Traders and analysts are predicting a wave of energy company bond defaults as oil prices continue to plunge towards $50 per barrel (bbl).
As Brent crude fell by another 66 cents on 17 December to $59.35/bbl, and US crude lost a whopping $1.12 to reach $54.81, analysts said the amount of debt that energy companies hold could be subject to default, as the firms haemorrhage cash.
"In some corners we are seeing panic," Oaktree Capital Group co-chairman Howard Marks.
"When that happens we go from being extremely reticent to being aggressive. When panic takes over, and markets stop being discerning, that's the time for the bargain hunter to get active."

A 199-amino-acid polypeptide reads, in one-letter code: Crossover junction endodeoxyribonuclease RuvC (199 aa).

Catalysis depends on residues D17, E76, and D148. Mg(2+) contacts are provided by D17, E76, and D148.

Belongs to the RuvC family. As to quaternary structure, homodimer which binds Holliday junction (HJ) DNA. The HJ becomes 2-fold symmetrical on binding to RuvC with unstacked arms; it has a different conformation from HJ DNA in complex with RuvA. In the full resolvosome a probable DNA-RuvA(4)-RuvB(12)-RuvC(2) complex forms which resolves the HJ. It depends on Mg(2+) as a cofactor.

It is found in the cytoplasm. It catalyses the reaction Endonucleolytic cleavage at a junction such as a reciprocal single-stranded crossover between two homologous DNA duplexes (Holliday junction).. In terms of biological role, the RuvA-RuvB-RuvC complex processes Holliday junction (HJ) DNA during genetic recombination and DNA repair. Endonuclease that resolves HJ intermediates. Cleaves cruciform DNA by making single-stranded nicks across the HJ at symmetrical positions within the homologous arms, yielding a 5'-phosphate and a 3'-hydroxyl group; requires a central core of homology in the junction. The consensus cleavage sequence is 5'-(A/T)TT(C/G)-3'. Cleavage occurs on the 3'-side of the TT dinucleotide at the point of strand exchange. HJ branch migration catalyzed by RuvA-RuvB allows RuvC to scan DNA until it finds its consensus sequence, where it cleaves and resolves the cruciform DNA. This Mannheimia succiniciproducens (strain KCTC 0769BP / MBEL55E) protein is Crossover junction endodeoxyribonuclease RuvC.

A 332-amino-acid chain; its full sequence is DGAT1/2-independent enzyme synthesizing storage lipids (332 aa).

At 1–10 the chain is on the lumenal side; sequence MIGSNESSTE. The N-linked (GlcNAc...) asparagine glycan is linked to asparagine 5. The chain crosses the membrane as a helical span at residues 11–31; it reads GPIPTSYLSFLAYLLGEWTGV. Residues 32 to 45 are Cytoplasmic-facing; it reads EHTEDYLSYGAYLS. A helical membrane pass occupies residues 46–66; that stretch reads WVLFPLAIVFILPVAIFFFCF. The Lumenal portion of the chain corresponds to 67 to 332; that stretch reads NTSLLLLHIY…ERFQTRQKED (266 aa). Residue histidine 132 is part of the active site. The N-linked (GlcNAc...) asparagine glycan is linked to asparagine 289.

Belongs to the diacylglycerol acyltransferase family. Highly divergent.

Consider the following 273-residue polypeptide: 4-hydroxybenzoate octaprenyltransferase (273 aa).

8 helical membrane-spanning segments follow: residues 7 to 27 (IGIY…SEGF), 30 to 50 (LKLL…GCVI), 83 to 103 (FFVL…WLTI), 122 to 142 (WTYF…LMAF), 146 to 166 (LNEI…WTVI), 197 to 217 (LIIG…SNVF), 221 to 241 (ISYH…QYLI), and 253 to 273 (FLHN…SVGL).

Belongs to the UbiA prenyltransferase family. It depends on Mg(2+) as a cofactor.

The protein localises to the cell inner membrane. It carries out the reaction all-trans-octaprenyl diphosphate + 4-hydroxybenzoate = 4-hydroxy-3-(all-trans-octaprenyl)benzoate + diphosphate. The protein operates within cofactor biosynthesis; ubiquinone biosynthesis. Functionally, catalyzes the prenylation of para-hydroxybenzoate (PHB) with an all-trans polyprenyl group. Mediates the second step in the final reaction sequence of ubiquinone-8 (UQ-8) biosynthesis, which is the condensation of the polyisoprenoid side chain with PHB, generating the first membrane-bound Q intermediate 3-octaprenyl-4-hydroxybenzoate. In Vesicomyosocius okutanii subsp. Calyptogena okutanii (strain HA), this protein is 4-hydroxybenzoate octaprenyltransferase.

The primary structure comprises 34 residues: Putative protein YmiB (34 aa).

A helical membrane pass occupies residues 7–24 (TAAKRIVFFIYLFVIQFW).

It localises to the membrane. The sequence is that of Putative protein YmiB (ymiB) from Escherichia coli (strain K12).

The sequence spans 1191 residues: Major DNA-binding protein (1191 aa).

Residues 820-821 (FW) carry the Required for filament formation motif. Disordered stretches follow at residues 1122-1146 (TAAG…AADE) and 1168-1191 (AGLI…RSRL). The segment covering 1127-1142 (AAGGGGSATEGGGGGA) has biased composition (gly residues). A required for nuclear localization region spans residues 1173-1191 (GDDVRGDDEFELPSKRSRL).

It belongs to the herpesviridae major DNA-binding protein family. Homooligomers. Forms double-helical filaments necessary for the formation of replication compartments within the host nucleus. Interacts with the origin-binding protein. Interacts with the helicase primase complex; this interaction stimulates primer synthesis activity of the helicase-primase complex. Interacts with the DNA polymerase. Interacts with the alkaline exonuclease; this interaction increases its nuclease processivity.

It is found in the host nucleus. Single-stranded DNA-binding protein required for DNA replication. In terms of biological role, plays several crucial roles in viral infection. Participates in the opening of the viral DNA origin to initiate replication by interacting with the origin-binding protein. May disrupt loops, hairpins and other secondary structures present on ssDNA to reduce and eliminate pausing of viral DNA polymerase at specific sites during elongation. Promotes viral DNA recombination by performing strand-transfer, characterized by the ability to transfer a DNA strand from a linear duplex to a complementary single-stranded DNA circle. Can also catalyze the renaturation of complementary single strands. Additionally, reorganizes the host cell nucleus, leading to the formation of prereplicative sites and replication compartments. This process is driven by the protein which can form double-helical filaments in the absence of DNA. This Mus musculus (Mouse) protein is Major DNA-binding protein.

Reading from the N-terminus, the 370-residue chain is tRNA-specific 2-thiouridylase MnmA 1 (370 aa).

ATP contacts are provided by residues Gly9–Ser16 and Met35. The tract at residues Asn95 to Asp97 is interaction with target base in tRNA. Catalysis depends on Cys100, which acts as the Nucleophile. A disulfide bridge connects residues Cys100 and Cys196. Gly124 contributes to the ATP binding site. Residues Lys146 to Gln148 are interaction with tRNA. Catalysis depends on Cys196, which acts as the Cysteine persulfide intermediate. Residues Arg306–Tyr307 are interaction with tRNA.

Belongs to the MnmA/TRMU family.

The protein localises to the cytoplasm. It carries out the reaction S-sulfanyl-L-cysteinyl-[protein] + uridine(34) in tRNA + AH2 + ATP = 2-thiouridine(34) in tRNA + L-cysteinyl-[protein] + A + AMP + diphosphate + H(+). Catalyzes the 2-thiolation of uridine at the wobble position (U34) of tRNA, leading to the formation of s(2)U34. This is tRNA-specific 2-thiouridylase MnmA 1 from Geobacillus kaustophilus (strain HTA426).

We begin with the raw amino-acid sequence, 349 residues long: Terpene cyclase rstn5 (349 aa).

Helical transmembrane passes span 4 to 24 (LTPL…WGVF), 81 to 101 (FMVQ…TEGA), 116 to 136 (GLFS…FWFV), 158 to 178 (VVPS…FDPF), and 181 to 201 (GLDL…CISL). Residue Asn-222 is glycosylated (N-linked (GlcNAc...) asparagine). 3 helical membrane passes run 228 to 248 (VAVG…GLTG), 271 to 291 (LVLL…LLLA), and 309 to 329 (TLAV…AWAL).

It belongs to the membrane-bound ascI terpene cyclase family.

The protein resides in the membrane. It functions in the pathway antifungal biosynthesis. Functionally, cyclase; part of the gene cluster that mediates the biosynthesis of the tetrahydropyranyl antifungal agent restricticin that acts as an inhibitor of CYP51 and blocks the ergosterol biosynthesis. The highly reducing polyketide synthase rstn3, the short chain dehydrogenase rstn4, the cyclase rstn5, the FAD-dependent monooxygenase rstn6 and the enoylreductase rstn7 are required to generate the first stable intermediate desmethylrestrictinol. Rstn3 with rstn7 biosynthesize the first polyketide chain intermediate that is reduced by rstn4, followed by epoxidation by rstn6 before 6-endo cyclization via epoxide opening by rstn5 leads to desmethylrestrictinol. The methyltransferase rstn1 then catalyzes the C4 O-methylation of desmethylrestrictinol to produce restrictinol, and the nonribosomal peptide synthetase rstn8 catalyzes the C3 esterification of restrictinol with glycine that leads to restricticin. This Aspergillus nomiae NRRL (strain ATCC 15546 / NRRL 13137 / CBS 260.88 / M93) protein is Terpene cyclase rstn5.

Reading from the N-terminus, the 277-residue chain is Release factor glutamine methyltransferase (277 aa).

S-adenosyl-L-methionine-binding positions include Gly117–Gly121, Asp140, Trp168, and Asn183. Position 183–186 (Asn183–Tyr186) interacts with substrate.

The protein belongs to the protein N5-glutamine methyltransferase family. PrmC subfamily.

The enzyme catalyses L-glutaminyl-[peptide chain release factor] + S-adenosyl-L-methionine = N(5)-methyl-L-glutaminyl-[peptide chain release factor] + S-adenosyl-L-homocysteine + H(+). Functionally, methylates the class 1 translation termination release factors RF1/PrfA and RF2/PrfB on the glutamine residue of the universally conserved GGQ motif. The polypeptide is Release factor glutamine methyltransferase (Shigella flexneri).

Since the global economic recovery started at the end of 2009, energy firms binged on cheaper credit and racked up greater debt across the bond markets in order to finance new projects.
According to FitchRatings energy debt currently accounts for 16% of the $1.38tn junk bond market, after surging 155% since 2009.
Meanwhile, debt research firm CreditSights predicts that bond prices could see defaults rising form 4% to 8%.
"These companies are battening down the hatches to protect their balance sheets and are going to be cutting capex to get through this downturn," said CreditSights analysts Kai Gilkes and Brian Gibbons in a note.
"But some of them will still not be able to make it."